STANDARD RESPONSE PROTOCOL (SRP)
A critical ingredient in the safe school recipe is the uniform classroom response to any incident. Weather events, fires, accidents, intruders and other threats to student safety are scenarios that are planned and trained for by school and district administration and staff. Historically, schools have taken this scenario-based approach to respond to hazards and threats. It's not uncommon to find a stapled sheaf of papers or even a tabbed binder in a teacher's desk that describes a variety of things that might happen and the specific response to each event.
The Standard Response Protocol (SRP) is based not on individual scenarios but on the response to any given situation. Like the Incident Command System (ICS), SRP demands a specific vocabulary but also allows for great flexibility. The premise is simple - there are four specific actions that can be performed during an incident. When communicating these, the action is labeled with a "Term of Art" and is then followed by a "Directive." Execution of the action is performed by active participants, including students, staff, teachers and first responders.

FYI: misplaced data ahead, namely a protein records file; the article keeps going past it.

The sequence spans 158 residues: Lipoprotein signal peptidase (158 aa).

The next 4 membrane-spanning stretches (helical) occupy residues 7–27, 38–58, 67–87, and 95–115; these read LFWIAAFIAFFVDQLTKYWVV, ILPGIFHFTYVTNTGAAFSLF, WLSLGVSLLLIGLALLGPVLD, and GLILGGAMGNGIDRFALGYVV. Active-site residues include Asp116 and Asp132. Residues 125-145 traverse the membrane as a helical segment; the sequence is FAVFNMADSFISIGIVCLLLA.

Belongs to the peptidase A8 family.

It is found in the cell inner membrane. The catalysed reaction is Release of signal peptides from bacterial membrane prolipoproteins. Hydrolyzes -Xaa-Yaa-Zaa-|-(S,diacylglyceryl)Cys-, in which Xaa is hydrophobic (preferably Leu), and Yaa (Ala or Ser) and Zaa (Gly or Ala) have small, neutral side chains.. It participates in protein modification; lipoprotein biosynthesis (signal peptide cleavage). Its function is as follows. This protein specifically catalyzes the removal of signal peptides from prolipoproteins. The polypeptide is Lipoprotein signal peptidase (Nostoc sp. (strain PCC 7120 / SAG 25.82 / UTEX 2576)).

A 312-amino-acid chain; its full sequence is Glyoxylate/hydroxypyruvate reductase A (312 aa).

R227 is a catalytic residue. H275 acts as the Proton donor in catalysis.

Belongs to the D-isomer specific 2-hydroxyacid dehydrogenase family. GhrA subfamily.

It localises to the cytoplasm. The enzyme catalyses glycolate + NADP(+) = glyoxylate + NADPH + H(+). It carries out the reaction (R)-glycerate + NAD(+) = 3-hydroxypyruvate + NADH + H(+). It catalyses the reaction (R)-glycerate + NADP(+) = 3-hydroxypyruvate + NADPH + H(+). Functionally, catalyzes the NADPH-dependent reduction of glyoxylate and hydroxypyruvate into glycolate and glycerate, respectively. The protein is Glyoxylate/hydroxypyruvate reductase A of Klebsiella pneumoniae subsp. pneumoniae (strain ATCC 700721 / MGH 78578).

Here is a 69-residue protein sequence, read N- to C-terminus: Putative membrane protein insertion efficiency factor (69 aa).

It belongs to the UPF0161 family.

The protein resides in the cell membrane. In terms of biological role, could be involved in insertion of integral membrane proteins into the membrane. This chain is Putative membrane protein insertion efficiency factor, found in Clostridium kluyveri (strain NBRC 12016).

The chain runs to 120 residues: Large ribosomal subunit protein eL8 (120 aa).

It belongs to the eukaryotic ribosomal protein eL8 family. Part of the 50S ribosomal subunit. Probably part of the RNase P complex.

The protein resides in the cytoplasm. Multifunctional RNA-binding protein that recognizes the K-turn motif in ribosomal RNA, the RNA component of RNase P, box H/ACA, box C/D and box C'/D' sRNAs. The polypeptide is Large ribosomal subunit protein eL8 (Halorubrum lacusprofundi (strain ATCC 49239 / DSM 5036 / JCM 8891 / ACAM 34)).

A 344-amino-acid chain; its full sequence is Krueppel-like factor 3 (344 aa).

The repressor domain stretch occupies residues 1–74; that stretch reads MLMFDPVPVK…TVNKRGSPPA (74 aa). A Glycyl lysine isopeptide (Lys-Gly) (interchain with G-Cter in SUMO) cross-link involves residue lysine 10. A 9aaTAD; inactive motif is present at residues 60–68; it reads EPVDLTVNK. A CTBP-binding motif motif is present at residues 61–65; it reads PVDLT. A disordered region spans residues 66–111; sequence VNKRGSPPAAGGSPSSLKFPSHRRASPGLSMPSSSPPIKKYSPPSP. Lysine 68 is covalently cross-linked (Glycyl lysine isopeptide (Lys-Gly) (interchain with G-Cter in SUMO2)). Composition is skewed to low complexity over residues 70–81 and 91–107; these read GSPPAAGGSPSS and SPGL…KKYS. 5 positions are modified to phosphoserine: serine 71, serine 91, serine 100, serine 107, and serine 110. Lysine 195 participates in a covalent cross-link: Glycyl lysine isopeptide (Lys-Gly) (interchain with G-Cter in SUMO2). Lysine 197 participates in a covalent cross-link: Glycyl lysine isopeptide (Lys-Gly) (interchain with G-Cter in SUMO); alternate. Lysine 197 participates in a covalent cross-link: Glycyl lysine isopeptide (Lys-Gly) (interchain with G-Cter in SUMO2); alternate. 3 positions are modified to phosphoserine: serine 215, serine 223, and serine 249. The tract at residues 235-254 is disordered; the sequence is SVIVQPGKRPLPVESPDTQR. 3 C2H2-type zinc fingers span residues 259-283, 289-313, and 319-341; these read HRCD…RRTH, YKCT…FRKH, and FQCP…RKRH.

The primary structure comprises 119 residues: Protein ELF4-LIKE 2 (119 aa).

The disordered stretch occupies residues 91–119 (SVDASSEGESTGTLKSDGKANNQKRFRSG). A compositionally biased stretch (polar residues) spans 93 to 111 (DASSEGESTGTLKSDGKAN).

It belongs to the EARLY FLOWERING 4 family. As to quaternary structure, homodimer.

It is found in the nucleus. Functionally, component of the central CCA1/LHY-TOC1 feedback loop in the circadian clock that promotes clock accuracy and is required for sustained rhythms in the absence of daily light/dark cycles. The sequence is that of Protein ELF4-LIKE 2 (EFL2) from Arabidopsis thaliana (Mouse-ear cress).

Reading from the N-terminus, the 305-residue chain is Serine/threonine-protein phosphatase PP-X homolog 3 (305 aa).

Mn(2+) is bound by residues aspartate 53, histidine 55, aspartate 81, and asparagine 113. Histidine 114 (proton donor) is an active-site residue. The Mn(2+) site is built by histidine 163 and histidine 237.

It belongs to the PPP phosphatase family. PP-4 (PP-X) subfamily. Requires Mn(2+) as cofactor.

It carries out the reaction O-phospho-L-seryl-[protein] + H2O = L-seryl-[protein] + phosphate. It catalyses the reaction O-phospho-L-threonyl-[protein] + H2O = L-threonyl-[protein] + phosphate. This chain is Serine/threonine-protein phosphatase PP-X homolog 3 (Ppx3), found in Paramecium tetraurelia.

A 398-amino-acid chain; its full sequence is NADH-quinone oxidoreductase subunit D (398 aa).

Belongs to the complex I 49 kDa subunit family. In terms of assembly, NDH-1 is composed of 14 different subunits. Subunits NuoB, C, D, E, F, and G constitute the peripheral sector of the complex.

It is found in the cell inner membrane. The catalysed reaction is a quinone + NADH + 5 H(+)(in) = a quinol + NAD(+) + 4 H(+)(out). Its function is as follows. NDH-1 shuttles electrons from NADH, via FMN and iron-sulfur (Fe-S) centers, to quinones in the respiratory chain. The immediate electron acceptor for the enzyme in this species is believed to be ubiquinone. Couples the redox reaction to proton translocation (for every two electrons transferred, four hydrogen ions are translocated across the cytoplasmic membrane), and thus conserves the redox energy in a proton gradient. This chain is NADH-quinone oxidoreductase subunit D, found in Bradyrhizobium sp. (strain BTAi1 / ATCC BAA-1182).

- Hold is followed by "In Your Classroom or Area" and is used when the hallways need to kept clear of occupants and staff.
- Secure is followed by the Directive: "Get Inside. Lock Outside Doors" and is the protocol used to safeguard students and staff within the building.
- Lockdown is followed by "Locks, Lights, Out of Sight" and is the protocol used to secure individual rooms and keep students quiet and in place.
- Evacuate is always followed by a location, and is used to move students and staff from one location to a different location in or out of the building.
- Shelter is always followed by a type and a method and is the protocol for group and self-protection.